UA to cancel fall commencement ceremony
The UA will not hold a fall commencement ceremony in December due to financial concerns, leaving some with questions.
An email sent from the office of Graduation Services and circulated to advisers and faculty on Feb. 26 confirmed that the December graduation is cancelled.
“As you may or may not have heard, UA commencement ceremonies will no longer be held in December,” the email read.
It also detailed what advisers should tell students scheduled to graduate this December.
The UA's 149th commencement ceremony was held at the end of the Fall 2013 semester in McKale center. The UA will cancel its fall commencement ceremony for this December.
This included a form letter that could to be sent to students, which would offer them options if they want to take part in a graduation ceremony. They will be given the choice of either walking in the Spring 2014 or Spring 2015 commencement ceremony, or of having their diploma sent to them.
Top UA officials could not be reached for comment. Andrew Comrie, UA provost and senior vice president for Academic Affairs, is expected to make an announcement regarding the permanent fall commencement in the near future, but could not comment at this time, according to Chris Sigurdson, senior associate vice president for University Relations.
Morgan Abraham, an engineering management senior and president of the Associated Students of the University of Arizona, confirmed that the December ceremony will be cancelled.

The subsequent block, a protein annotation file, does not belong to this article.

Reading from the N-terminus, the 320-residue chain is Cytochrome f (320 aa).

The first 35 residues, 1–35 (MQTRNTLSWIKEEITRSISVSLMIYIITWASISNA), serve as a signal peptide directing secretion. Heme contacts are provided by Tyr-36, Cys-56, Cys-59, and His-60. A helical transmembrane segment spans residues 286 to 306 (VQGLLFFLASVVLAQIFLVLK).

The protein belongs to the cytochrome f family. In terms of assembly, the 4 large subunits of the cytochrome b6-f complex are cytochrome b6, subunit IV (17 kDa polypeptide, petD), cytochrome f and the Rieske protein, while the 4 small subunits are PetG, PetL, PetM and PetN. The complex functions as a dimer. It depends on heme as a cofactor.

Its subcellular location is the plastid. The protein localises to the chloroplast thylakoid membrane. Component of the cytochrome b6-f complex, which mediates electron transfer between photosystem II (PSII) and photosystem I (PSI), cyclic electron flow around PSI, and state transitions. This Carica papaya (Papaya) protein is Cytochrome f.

Abraham said that he was informed of the cancellation by UA President Ann Weaver Hart, but that ASUA was not consulted on the decision. He said that he believes more students who are scheduled to graduate in the fall should have been consulted before the decision was made.
Abraham said he had been told that the cancellation was an attempt to save more funds for the UA’s spring commencement ceremony.
“They were really kind of focused on making U of A commencement a brand, a thing that is nationally known and gets the attention of high schoolers and college graduates all around the country,” Abraham said. “This was kind of their way of accomplishing that goal.”
The UA’s delay in making an official announcement has left many of the colleges’ advisers and administrators unsure about their own graduation ceremonies and what to tell students.
Theresa Darras, assistant to the dean of the College of the Humanities, said that she has tried to get a definitive answer as to whether her college is still having its ceremony, but has been unable to.
“People just don’t know what to say when I call them,” Darras said. “I call somebody and they say, ‘Oh, I’m not the person, maybe this person is, I’ll get back to you.’ And then they don’t get back to me.”
Darras said that she has had students coming to her, asking questions that she has not been able to answer.
Erin Deely, program coordinator for the College of Science, said that the College of Science is not cancelling its college-wide graduation ceremony for the fall. She said she had not been consulted about the cancellation, but that it would not affect the College of Science’s ceremony.
“It seems to me like it would be even more important for the colleges and departments to maintain [their fall graduations],” Deely said.
John Jones, dean of the College of Social and Behavioral Sciences, also confirmed that he knew of the cancellation. He said that SBS will still be conducting a fall commencement ceremony.
It is unclear at this time if the elimination of the UA’s fall commencement ceremonies is permanent.